Balisacan expressed confidence that the economy will grow faster for the rest of the year, citing the "vibrant" economic activity of the private sector.
"Despite this lower-than-expected growth, it is reasonable to believe that the economy will grow at a faster rate in the remaining quarters," he said.
The NEDA chief said that private construction registered a double-digit rise of 14.2% in the first quarter, while private investments in durable equipment rose by 14.3%. He added that the latest business confidence index from the Bangko Sentral ng Pilipinas "shows that next quarter confidence index climbed to 58.2% from 43.1% in the previous survey."
He said growth in household consumption "remains steady" at 5.4%.
"Based on the first quarter 2015 Consumer Expectation Survey, consumer sentiment improved in the quarter due to expectations of stable price of commodities, decline in oil prices, availability of more jobs, higher number of employed family members, and fewer calamities during the period, among others," Balisacan said.
He added: "These clearly indicate that business and consumer confidence on the economy is still very high and is supportive of our optimism in hitting our growth targets for 2015."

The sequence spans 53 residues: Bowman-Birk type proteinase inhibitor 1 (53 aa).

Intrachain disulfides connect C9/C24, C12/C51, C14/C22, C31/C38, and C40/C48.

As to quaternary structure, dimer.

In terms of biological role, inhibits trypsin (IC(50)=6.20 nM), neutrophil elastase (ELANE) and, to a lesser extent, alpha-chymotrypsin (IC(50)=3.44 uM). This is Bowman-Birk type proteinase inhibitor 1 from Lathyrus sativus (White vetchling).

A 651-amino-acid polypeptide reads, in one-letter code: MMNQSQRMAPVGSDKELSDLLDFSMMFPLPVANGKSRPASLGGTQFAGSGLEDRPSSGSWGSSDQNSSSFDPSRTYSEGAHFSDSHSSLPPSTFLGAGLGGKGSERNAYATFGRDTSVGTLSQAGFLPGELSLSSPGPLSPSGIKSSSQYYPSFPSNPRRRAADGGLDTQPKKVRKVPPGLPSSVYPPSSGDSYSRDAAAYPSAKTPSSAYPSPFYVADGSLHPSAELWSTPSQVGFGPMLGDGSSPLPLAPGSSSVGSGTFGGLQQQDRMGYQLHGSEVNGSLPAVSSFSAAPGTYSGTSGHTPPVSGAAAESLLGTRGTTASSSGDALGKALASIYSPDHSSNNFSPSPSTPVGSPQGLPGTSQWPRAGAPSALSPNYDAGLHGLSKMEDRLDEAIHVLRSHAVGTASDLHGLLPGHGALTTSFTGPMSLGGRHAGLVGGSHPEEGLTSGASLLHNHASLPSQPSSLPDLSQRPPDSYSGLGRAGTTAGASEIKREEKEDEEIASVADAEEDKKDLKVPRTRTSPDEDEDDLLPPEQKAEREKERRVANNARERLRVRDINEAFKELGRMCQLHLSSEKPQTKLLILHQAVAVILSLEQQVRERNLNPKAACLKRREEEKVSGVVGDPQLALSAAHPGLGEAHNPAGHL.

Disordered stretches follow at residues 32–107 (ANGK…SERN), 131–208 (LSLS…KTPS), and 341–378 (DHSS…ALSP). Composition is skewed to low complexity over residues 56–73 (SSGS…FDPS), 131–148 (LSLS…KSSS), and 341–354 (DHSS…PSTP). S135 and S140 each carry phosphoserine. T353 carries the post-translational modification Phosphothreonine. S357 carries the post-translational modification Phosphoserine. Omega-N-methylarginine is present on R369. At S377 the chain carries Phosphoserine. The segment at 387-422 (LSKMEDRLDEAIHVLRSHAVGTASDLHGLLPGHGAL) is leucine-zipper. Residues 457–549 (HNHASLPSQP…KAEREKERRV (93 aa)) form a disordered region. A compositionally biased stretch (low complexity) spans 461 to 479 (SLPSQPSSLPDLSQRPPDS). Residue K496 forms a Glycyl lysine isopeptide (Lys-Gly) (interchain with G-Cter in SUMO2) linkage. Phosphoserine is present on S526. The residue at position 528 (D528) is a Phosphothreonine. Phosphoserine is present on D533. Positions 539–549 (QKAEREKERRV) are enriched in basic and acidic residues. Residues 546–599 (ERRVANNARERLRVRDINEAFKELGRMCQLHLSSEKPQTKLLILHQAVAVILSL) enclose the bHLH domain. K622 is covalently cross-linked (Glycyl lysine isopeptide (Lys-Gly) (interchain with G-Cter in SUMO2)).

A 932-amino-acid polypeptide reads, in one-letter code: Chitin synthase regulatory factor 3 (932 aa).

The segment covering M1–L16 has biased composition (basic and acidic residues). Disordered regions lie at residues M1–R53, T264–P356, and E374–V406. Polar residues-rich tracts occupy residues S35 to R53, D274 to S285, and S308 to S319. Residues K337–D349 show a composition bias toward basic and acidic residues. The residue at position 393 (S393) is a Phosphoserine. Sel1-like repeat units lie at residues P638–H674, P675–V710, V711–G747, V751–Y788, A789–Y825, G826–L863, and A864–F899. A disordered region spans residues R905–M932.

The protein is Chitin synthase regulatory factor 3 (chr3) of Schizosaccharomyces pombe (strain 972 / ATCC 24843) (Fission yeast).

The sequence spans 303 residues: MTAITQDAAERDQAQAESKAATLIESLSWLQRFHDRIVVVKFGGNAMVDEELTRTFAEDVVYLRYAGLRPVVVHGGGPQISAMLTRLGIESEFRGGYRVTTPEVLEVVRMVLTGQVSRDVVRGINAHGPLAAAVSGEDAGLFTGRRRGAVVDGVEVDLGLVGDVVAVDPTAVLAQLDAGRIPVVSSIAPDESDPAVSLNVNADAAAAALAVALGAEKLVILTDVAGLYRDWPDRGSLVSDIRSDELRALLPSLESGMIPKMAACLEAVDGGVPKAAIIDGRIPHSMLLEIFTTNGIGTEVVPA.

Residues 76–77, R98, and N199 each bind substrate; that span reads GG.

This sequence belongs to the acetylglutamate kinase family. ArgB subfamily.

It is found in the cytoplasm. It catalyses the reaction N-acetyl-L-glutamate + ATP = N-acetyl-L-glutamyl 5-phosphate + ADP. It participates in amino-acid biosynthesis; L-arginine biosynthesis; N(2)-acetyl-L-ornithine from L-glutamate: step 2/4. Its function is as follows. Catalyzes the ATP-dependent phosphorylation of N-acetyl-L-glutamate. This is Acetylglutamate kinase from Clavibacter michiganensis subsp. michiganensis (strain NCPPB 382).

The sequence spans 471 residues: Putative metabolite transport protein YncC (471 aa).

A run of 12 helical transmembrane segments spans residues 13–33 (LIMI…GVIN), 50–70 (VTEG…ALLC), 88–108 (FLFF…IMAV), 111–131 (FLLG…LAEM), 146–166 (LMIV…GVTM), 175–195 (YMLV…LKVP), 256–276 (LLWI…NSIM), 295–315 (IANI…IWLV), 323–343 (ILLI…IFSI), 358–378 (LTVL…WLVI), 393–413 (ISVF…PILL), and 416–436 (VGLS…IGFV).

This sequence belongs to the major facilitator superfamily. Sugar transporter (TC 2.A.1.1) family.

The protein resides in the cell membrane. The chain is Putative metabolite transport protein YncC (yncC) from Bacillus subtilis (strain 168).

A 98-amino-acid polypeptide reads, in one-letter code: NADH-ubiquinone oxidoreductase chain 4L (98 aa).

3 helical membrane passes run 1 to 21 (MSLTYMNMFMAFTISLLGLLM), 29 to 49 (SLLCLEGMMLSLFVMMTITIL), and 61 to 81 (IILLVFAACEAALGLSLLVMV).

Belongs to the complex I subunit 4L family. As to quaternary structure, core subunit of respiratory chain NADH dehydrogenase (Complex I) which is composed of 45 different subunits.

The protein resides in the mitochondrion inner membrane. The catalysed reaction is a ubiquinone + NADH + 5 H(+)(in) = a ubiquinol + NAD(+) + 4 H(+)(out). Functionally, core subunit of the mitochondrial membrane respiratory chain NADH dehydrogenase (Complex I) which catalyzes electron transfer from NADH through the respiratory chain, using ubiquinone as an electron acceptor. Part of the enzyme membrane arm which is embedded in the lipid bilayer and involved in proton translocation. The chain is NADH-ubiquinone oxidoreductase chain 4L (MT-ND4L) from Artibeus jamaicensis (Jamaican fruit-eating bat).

Faster gov't spending; increased exports
He cited the latest DBM report on the government's disbursement performance for the first quarter, which shows a "trend" toward faster government spending.
"If this disbursement trajectory is sustained and reflected in all government agencies, the higher government spending will fuel even more activities in the private sector, and thus push economic growth in the next quarters of the year," Balisacan said.
Data from the Department of Finance showed that government spending of P504 billion ($1.2 billion) during last quarter was 13% below target, even if it grew by 4.8% from the same period last year.
Meanwhile, export growth decelerated to 2.1% in March, from 12.1% in the same month last year, according to the latest data from the National Statistics Office.